Main image of article Are Modular Smartphones the Next Big Thing?

Project Ara

Google’s Project Ara wants to take the smartphone back to basics—literally. With Project Ara, the smartphone is modular: The owner can swap out everything from the battery and screen to the speakers and cameras. The device’s endoskeleton holds those modules in place with magnets, meaning those swaps can take place without the need for a mini-screwdriver or other tools. In theory, you could duck into a store, purchase a replacement module for a camera or battery, and pop it into your phone in a matter of seconds. Click here to find mobile developer jobs. Customized modules could more effectively transform smartphones into highly specialized work devices, negating the need for expensive equipment. “You could have a village where there was a set of healthcare modules, and instead of somebody having to travel four or five days to get to see a doctor, they can at least decide whether or not they need to make that trip,” Derek Rinderknecht, senior scientist at Caltech, told the MIT Technology Review. A modular smartphone would also allow cash-strapped people to upgrade their devices one step at a time, or improve only the hardware that mattered to them—a photography fan might want a cutting-edge 12-megapixel camera unit, for example, without buying a whole new phone. Depending on the modules purchased, a bare-metal endoskeleton could become a cheap, durable smartphone or a fashionable and expensive one: The possibilities are endless, provided enough developers and manufacturers join the program. (In Wired, Kyle Vanhemert also suggested that a market in secondhand modules could evolve into a sizable business.) Google will host two more Ara Developers Conferences in 2014 (the first took place April 15-16), in which it will give a “detailed walk-through” of planned features for the platform, along with community-feedback sessions. There’s already a website where those interested in exploring Project Ara’s capabilities can download an early version of the Module Developers Kit (MDK 0.10); a software repository and partner links are coming soon. If the idea of modular smartphones really takes off, developers with working knowledge of the MDK could find themselves the pioneers of a whole new market segment.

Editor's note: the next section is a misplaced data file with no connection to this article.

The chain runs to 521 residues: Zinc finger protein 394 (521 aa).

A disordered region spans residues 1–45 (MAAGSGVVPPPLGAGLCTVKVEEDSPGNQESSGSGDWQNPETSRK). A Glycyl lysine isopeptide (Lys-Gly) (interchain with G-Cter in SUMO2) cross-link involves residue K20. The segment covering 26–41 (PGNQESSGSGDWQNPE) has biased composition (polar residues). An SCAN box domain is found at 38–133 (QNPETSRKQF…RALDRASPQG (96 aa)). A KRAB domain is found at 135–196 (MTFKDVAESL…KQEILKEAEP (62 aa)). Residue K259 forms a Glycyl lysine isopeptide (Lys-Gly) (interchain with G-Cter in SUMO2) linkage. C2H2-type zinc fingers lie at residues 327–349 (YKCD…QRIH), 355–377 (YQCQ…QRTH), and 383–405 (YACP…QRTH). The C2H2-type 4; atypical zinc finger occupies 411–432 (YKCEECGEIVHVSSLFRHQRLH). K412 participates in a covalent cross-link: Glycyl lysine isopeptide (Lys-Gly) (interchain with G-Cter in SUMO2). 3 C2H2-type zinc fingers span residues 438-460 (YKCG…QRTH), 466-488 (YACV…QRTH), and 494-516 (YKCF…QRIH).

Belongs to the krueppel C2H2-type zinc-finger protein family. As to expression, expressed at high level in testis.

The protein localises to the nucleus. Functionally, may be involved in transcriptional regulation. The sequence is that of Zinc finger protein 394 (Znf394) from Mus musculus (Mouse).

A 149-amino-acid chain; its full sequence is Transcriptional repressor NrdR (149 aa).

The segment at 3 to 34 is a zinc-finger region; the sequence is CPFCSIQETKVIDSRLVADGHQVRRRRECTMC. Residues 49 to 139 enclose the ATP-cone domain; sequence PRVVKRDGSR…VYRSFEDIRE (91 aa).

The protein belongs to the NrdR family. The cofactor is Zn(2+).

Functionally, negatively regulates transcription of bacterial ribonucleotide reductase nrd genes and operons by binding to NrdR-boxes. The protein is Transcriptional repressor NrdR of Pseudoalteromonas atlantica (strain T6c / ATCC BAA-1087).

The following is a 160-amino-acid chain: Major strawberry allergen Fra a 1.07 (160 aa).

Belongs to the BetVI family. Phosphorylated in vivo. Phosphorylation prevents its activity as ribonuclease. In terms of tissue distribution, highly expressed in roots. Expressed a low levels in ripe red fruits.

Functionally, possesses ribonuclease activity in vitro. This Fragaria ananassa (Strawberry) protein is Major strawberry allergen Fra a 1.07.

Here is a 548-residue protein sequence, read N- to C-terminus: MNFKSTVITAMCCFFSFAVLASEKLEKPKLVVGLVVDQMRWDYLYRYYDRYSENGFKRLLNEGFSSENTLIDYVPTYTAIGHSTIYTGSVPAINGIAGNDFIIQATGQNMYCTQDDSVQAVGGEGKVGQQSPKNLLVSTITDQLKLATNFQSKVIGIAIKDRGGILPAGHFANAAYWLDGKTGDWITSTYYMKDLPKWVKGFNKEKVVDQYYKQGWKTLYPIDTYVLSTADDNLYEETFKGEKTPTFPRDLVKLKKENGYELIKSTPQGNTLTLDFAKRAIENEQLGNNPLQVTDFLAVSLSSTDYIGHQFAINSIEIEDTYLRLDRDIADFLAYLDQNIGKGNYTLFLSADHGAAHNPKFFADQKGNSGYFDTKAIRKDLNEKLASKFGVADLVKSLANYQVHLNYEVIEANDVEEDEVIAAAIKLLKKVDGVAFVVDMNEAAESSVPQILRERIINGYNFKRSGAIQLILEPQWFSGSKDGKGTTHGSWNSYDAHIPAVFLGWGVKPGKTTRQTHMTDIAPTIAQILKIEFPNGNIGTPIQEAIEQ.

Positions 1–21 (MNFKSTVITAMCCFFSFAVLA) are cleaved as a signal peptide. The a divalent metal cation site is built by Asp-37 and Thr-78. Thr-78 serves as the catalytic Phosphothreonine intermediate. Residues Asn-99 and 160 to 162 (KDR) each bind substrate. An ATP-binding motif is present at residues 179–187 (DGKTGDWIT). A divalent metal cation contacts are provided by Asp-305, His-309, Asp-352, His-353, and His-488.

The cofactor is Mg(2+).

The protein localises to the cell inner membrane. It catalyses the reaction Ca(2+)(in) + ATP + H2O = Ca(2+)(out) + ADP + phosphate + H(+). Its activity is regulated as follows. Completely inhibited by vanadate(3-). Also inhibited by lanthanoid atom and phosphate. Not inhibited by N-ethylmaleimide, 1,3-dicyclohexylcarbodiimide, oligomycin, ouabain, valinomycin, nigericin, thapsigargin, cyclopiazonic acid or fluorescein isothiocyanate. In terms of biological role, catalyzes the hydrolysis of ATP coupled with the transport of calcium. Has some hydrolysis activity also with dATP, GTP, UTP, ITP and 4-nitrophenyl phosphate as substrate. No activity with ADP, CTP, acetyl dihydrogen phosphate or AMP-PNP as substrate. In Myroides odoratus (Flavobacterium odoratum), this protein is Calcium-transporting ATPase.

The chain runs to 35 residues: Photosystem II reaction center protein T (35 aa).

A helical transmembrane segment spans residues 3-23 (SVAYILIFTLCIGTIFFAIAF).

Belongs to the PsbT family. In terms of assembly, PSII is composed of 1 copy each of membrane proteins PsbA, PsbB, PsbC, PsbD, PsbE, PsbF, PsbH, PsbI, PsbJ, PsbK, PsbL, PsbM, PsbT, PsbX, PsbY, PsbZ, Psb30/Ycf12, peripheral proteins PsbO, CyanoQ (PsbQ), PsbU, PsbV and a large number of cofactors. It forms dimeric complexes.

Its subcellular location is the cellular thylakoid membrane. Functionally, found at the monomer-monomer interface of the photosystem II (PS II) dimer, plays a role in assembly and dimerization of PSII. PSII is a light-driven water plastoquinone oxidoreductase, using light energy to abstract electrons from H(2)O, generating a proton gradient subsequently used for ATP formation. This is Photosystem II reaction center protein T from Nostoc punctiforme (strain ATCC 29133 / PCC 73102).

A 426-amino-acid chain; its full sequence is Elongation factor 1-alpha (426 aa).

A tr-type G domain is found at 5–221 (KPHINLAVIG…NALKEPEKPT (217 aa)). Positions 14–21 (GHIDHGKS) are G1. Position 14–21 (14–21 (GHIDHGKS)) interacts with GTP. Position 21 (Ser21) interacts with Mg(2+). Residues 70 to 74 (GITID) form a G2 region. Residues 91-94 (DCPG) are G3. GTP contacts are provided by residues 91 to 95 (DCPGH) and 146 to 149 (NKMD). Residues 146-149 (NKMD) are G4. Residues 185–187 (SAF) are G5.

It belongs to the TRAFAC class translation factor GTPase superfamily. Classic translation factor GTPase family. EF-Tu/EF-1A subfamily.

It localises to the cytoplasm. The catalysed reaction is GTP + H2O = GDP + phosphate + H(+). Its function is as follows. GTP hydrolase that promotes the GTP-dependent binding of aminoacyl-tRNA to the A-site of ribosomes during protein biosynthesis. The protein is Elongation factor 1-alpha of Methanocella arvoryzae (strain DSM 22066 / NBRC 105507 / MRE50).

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Image: Google